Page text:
R65 House / I Like Design Studio
Text description provided by the architects. This house serves as both the designer’s residence and office, and it all started with the design question, “What kind of house do I want?” from being a designer who must investigate the homeowner’s needs, preferences, and habits in order to obtain design work that meets the customer’s needs as much as possible. I can find an answer to the question, and I like the simplicity with hidden details, unpretentiousness, and humility until I discovered the Japanese philosophy of “Wabi sabi,” which partially corresponds to the meaning we wanted to design this house with. I’m still looking for the meaning of “Wabi sabi” in interesting ways and perspectives. Whether it is to appreciate the beauty of nature as it is, to appreciate the beauty that has changed over time, to minimize the unnecessary to reveal something hidden, to use space that is not superfluous to live simply, etc.
The front of the house is designed to recede into the land’s longest side to provide parking for employees and visitors. The floor was designed with gravel rather than concrete to reduce the hardness of the floor and make it look less like a parking lot. The parking line is divided by the tall trees in front of the house on the east side. The east wall is designed to be solid from the outside to provide privacy and prevent heat from entering the building. Sunlight shines on the walls every morning at sunrise, casting shadows and creating images of light and trees along the walls. Residents will admire and experience the light and shadow on the specially plastered, semi-handcrafted walls in that smoothness every morning. I think the dimension of shadows moving with the wind or with the time of day is beautiful.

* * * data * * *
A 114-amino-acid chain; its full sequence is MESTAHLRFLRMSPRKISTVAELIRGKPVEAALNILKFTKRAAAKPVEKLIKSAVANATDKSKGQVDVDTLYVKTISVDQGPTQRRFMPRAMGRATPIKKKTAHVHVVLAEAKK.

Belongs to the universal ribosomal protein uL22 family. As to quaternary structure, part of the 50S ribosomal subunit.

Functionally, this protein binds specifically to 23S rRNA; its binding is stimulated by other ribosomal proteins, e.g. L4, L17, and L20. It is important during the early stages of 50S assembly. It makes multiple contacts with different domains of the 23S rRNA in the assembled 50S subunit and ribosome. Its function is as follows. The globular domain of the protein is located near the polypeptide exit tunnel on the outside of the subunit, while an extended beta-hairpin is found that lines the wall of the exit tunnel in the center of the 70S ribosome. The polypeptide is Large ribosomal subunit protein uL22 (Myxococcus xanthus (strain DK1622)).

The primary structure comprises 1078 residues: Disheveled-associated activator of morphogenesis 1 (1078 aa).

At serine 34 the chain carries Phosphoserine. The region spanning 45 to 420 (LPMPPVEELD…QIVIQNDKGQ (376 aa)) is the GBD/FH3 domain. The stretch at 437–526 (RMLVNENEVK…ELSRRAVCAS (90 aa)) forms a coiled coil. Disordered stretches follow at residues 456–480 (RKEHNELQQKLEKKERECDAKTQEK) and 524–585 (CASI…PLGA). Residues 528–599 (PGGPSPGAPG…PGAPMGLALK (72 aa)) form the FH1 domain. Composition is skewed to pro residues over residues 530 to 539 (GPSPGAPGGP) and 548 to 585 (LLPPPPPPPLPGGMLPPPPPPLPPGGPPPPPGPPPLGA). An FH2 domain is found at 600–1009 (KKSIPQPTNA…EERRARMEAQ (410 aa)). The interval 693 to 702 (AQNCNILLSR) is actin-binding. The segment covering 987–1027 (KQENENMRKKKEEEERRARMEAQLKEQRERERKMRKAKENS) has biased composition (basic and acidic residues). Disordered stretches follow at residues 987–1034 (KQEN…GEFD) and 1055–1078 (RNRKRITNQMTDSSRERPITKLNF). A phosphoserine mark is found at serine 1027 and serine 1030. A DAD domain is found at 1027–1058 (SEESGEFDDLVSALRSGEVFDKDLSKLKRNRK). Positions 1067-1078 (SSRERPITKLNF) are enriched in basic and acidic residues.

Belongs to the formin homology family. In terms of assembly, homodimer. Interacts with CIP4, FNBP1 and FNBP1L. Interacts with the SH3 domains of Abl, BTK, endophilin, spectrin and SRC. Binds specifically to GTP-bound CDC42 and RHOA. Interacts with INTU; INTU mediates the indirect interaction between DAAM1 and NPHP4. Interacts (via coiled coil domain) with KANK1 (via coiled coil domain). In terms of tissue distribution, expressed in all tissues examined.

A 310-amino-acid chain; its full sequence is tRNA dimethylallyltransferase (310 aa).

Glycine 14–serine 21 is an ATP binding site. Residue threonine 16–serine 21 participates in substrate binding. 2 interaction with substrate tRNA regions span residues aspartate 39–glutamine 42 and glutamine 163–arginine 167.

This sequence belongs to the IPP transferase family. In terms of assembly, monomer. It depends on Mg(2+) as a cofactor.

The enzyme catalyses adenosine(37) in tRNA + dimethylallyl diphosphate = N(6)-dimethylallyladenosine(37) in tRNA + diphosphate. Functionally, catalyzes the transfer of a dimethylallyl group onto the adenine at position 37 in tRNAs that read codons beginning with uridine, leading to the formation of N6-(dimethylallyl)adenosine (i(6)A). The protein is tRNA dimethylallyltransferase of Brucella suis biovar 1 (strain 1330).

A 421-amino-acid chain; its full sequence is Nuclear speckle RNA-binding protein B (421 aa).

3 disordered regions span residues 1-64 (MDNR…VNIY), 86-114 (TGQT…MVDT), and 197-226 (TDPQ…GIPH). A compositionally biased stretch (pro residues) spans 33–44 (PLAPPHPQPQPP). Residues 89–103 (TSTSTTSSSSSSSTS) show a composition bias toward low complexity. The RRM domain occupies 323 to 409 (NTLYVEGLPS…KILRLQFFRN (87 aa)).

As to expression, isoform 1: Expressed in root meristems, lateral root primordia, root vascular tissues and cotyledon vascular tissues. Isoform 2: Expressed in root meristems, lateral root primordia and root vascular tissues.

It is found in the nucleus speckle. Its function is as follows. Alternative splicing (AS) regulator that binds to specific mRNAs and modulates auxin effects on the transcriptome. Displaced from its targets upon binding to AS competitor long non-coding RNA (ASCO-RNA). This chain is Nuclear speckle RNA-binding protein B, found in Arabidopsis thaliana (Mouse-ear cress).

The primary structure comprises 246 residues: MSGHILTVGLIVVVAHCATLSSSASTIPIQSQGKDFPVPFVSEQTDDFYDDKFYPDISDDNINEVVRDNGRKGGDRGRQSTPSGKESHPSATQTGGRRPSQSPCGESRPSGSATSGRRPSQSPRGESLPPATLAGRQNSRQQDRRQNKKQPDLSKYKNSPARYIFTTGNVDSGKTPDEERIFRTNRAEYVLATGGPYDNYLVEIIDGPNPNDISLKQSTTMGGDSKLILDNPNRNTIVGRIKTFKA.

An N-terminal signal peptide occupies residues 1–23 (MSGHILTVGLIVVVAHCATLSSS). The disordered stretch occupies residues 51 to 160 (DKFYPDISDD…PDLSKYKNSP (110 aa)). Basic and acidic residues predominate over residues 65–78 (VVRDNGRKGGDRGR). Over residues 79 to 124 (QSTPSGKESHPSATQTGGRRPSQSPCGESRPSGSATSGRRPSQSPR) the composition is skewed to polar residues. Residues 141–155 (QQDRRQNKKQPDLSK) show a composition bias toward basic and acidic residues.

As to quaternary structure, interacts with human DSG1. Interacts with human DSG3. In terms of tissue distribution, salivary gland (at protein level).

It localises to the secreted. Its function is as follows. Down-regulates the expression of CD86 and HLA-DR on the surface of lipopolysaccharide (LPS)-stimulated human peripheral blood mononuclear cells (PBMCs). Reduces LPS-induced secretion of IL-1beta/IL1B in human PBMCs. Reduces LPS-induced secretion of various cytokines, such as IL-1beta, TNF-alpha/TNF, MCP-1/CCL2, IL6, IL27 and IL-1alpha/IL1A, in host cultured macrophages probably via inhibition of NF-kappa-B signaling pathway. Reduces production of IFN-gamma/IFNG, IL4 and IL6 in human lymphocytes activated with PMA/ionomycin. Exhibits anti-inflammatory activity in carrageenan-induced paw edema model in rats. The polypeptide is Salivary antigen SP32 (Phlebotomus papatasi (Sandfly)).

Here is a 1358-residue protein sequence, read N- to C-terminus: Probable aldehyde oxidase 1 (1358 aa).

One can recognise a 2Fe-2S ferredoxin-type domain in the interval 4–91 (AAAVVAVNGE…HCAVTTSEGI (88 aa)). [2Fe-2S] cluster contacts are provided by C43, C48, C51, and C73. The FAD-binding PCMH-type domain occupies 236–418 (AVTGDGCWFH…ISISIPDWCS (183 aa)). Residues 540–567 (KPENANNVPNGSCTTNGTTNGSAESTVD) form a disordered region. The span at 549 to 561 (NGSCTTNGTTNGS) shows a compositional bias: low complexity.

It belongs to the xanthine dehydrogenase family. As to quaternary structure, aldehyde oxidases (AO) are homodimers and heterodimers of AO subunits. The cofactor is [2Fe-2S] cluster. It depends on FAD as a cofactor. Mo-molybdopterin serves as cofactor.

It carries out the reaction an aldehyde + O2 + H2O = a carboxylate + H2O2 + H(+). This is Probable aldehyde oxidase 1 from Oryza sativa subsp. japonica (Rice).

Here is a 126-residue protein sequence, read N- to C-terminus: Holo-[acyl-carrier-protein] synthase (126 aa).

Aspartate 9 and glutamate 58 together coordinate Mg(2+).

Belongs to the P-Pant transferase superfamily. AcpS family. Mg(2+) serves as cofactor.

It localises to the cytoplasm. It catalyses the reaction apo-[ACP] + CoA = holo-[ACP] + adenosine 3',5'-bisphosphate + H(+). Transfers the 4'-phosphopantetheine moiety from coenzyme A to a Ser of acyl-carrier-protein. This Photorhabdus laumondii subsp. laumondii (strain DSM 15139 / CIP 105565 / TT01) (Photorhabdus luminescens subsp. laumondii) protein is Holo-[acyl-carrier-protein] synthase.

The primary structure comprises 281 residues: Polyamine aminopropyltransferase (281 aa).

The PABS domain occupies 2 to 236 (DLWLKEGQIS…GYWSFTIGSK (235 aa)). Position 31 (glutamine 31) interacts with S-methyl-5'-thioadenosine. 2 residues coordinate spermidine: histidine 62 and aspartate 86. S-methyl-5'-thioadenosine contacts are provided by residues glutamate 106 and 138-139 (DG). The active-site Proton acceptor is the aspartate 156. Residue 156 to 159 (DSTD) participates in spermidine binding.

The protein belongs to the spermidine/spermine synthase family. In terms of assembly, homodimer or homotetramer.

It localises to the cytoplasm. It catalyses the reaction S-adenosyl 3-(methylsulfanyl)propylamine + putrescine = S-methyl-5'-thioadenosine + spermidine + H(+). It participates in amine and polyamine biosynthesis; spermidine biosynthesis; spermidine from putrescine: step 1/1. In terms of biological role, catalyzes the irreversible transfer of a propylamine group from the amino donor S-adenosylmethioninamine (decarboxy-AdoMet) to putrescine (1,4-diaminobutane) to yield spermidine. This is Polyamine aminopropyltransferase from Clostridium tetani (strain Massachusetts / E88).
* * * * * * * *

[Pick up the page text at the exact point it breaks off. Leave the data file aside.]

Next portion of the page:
There are offices and parking lots on the ground floor. The house’s center was designed as a tree court that opened to the sky. This is the main view from the office, which can be seen as a large bonsai with an oblique line leading the eyes to the sky. Only during the midday hours will sunlight shine through the leaves and down to the gravel floor below. Another thing that I think is very beautiful and will only be able to experience during that time is this.
The natural wind direction is through the back of the house, which is designed as a wind tunnel from the back to the front. Residents will be able to feel the natural wind before entering the house, where most of the living space is air-conditioned. Because of the natural wind, the staircase was designed to be placed in the southwest. A fixed glass louver at the bottom of the stairs absorbs and disperses wind into the building.
The rooftop is intended to be a place to plant a garden that will be used in the house. Residents will have the opportunity to reconnect with nature, experience the soil, cultivate, and slow down. These are uncommon in city life. The other side of the rooftop is set up as an outdoor dining area, with the edge of the wall raised to obscure the view of the surrounding environment. The only thing visible was the surrounding sky, which changed colors depending on the time of day.
The interior of this house is designed to use the least amount of space possible. The area inside this house is approximately 350 square meters, with an office area of 110 square meters on the first floor, accommodating 10 employees, and a manager’s room that can be converted into a meeting room for 6 people. The house on the second floor has a living-dining room, kitchen, and three bedrooms, with a total usable area of approximately 190 square meters. A 50-square-meter gym and prayer room are located on the third floor. There are 7 residents in the residential section.
Everything, whether it’s a way of life that allows us to simplify our identities as designers or residents. The ability to sense and appreciate one’s surroundings. Finding meaning in our lives or eliminating the unnecessary. These are helpful to me as I explore my mind.